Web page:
New grad, how long to stay in job...


I'm a new grad PNP and accepted a job last week. I'm excited to get my career started, although the location isn't where I'd like to be forever. My orientation is about 2-3 months in a hospital setting.

I'm hoping that once I get some experience I can move back to my home state, but I certainly want to "give" my employer a decent amount of time to them since they did hire me as a new grad. Do you guys think 2 years post orientation is good enough? Or should I go longer?


171 Posts

I'll be interested to hear the response from others. I personally think a couple of years is adequate. I have recently been involved in the hiring process for a new NP and am seeing a bunch of resumes with new graduate NPs that are leaving their positions after a few months. This has been a red flag in determining who to interview.


14,633 Posts

I would consider two years to be the bare minimum acceptable.


1,698 Posts

I think 1.5 years is enough. You're under no contractual obligation.

You'll have acquired enough experience to know what you're doing and become competitive.

Don't withhold momentum in your life because you feel like owe someone. You owe the employer nothing more than gratitude and good work ethic. ?

BlueDevil, DNP

176 Posts

Specializes in FNP, ONP.

You won't break even for the costs of training you for about 2 years, so I would plan on staying that long at a minimum. It isn't about whether or not you must, it is about professionalism and respect. You are not an hourly employee that can be replaced within a week. Additionally, I'd argue that you have some commitment to your patients.

I, personally, would not interview or hire someone that left a advanced practice position in less than 2 years.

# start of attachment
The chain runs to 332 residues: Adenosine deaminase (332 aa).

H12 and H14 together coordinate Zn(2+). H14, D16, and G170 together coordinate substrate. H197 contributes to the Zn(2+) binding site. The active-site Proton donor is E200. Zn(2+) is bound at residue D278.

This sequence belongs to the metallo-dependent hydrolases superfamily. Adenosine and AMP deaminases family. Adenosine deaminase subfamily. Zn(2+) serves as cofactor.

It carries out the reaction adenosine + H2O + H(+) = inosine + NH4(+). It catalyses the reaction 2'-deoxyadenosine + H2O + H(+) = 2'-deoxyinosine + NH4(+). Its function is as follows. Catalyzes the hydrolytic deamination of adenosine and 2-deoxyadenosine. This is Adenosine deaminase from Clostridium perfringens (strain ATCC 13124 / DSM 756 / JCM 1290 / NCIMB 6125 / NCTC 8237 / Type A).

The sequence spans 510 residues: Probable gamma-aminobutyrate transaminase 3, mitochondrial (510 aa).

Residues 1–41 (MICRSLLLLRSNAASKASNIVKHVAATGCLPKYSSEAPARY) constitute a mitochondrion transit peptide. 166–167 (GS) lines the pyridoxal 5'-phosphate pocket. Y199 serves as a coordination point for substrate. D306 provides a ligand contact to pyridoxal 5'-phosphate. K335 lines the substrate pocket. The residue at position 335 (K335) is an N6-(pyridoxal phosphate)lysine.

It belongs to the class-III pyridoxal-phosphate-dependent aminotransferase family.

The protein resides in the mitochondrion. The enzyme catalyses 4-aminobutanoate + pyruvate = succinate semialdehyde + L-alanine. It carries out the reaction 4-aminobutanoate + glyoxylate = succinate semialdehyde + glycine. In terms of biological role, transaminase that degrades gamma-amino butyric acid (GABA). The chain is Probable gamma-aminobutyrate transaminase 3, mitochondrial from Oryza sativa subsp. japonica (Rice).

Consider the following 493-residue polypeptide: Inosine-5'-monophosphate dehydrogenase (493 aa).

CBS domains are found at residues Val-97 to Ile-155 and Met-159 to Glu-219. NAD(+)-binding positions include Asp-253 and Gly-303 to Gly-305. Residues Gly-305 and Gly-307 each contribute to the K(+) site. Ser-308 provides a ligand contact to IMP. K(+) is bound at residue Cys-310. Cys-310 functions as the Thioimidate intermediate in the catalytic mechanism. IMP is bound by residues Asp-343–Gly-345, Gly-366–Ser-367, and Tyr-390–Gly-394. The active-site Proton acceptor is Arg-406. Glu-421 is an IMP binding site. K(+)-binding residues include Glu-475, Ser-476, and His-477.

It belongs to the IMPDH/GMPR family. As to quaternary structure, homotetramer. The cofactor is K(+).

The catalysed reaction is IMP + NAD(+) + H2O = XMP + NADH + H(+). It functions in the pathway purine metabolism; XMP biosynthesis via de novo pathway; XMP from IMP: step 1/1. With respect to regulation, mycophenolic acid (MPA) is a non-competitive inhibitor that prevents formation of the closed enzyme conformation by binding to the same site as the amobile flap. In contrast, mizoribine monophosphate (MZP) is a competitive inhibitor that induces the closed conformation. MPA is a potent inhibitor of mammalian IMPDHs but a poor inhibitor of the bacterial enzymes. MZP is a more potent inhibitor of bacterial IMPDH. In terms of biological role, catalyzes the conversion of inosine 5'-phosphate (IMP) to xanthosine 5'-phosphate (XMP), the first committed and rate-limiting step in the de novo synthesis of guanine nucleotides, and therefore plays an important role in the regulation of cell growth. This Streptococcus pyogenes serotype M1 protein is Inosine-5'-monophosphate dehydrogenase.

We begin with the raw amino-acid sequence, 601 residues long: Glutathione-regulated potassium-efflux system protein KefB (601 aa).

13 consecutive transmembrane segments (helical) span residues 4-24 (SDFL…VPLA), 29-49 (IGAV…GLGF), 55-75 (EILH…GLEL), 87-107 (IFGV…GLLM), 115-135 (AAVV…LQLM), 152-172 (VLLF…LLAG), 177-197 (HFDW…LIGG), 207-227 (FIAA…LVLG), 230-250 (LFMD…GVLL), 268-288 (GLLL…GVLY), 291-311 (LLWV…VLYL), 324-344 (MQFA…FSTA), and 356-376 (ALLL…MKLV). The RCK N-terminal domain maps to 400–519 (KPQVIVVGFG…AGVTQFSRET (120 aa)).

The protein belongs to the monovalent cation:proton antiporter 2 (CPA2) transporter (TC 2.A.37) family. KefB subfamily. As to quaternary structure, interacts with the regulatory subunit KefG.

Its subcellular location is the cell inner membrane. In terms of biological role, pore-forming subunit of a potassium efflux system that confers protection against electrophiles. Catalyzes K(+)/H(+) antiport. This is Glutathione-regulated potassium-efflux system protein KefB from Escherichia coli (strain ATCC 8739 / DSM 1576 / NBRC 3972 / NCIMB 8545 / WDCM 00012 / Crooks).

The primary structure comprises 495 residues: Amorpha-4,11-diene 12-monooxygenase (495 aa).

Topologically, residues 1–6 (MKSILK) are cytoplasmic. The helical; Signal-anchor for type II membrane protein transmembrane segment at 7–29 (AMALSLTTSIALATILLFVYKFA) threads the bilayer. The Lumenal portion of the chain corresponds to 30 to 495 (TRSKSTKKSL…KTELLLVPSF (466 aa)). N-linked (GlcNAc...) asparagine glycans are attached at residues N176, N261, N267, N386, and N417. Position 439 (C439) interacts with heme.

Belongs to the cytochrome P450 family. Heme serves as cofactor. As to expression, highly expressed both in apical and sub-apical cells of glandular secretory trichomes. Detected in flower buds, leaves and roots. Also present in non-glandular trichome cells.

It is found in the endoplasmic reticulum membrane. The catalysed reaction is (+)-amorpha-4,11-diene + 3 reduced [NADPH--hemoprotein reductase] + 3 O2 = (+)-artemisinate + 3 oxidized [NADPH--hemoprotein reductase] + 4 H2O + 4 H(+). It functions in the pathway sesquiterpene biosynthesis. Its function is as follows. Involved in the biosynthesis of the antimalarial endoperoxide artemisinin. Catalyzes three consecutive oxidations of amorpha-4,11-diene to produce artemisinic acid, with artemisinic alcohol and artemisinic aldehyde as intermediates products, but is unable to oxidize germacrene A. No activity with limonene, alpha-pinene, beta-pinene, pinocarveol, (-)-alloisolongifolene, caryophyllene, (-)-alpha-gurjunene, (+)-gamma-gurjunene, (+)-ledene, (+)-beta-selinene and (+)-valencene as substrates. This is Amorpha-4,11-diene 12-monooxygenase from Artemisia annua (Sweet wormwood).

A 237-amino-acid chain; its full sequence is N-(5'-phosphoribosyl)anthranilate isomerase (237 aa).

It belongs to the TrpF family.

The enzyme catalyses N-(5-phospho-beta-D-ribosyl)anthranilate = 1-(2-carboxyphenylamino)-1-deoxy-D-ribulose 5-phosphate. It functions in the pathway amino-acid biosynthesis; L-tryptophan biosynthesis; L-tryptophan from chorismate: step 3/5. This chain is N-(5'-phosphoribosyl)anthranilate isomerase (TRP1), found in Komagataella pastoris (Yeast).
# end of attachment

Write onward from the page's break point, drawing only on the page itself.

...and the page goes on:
248 Posts

Hummm...I believe in free market and freedom to practice. I would say at least 1 year. Like ICUman said, unless there is contractual agreement, I would stay until you accumulate enough experience to get your job in ideal location AND enough time to get people to know you to give you good references for future jobs.

It also depends on how much they invest on you. For my first new grad job, I put in 1 year and 1 month before relocating but they did not gave me any training or any orientation except starting me on low patient load. Another thing to consider is that, financially, I think the employer might have already factored the time for training before calculating your salary.... so they may not end up losing money if they lose you early than they expect. Of course hiring new grad will be cheaper than experienced provider so they have more funds to invest on orientation time.

BlueDevil, I guess I won't be hired by you then :) Regarding commitment to patients, it really depends on where your practice setting is. In outpatient setting, you develop rapports, trusts with patient long-term and get to know them so changing providers can cause some interruptions in services. But if you have good work ethics, you will do things to tie the loose ends before you leave. In hospital settings, the relationship is short-term. In those setting, as long as they can find replacement and you give adequate time for notice, I do not see any damage to patient care.

zmansc, ASN, RN

867 Posts

Specializes in Emergency.